Our grieving for the victims of the Holocaust will never end. Yet, it will change.
Most of us have had experience with personal loss. A parent, a spouse, a dear one has died and left a gap where once there was substance. Depending on the circumstances, the pain may persist for a long time, or may begin to be assuaged in the course of shivah and sheloshim. However long it takes, we find different ways to remember.
Initially, we worry that letting go of the intensity of grief is a betrayal of our promise to keep the immediacy of a dear life alive. As time passes, we come to realize that the richness of memory is in its ability to integrate gently into the stuff of our lives, enhancing rather than diminishing. When we reach that point of peace with death and loss, we not only begin to heal ourselves, but to pay true tribute to the legacy of the one we mourn.
As a people, we continue to deal with the unhealed wound which six million murders produced. Desperate to sustain their memory, we sometimes allow the continuing pain to stand in the way of the potential for their legacy to be preserved in a way which enhances our lives without diminishing their tragedy.
But two generations after Auschwitz, glimmers of change reach across the years, and nowhere better than in Alexandria. Each year, during the Congressionally-designated Days of Remembrance, Alexandria sponsors a civic observance. For many years, representatives of the Jewish community rotated among themselves the responsibility to deliver speeches and present liturgical music to reflect on the cold hearts and hot pain which the ceremony recalled.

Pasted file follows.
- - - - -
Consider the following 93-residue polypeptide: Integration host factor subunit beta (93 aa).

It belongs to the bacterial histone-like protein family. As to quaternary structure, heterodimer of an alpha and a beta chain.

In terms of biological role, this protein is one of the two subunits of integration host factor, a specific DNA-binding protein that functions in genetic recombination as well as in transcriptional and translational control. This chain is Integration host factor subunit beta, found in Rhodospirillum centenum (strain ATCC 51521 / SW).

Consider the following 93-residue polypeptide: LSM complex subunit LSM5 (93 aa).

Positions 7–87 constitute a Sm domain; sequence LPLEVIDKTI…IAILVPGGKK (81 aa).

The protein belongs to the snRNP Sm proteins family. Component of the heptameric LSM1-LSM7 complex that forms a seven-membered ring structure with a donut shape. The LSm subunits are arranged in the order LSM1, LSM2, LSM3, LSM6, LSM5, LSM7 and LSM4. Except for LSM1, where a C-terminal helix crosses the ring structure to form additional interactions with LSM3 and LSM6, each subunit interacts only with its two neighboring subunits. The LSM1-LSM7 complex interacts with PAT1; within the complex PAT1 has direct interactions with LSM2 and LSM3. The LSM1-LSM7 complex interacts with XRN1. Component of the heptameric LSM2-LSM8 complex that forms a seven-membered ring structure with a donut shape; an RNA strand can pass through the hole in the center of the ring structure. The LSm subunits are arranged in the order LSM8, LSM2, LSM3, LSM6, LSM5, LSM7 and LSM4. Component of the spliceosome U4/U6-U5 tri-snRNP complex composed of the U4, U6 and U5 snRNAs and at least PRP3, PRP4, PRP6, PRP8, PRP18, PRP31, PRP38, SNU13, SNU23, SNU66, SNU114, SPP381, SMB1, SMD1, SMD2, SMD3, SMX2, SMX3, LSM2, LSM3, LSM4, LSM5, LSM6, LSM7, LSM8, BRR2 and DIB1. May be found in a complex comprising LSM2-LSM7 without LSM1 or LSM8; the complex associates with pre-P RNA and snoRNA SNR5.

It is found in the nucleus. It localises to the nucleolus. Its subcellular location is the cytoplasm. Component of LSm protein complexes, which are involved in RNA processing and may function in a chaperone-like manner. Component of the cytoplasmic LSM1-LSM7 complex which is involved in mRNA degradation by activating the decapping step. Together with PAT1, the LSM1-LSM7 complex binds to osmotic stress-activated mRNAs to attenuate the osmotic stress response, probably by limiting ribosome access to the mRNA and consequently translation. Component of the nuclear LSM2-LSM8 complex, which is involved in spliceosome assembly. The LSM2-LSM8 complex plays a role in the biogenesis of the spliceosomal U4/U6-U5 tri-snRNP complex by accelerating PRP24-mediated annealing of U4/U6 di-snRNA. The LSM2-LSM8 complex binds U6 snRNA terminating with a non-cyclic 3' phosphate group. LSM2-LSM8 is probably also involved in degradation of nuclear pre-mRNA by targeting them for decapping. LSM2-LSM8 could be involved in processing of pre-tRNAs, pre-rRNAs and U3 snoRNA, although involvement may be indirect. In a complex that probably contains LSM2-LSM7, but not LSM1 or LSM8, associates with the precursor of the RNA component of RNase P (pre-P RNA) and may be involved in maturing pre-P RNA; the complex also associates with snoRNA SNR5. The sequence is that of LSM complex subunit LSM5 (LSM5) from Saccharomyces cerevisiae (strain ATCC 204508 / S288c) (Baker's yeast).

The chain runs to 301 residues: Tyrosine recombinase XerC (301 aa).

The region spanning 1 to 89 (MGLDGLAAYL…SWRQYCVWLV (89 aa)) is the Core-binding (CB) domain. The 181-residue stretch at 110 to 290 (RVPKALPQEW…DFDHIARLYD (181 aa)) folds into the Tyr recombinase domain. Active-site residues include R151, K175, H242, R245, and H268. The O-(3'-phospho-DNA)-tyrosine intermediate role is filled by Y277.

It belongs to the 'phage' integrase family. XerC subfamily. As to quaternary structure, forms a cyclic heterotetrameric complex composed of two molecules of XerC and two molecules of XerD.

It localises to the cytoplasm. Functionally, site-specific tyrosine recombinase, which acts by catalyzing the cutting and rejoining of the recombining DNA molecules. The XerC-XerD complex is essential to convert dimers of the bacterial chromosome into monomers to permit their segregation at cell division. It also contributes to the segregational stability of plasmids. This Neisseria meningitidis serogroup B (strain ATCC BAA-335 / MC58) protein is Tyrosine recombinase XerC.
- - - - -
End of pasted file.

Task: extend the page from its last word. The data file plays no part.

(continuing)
When Charlene Schiff began her custom of offering not a lecture, but a poem, the ambiance of the observance changed. We have seen the introduction of music by composers murdered by the Nazis, or inspired of non-Jews reacting to the tragedy. We have welcomed the reflections of non-Jews as the main messages of the day, and the connection to moral concerns of our time. And this year, thanks to Charlene and Ed, an artistic expression of light – a specially designed memorial lamp – will become a part of our ceremony. The memory of the six million will find expression not just in tears, but in beauty, inspiration and fellowship.
Try to join us May 3 at noon in Market Square at City Hall for the annual ceremony. However, even if you cannot, take the evolutionary lesson and allow the six million to inspire you to reach for life in all its positive affirmations – in their memory, in their honor.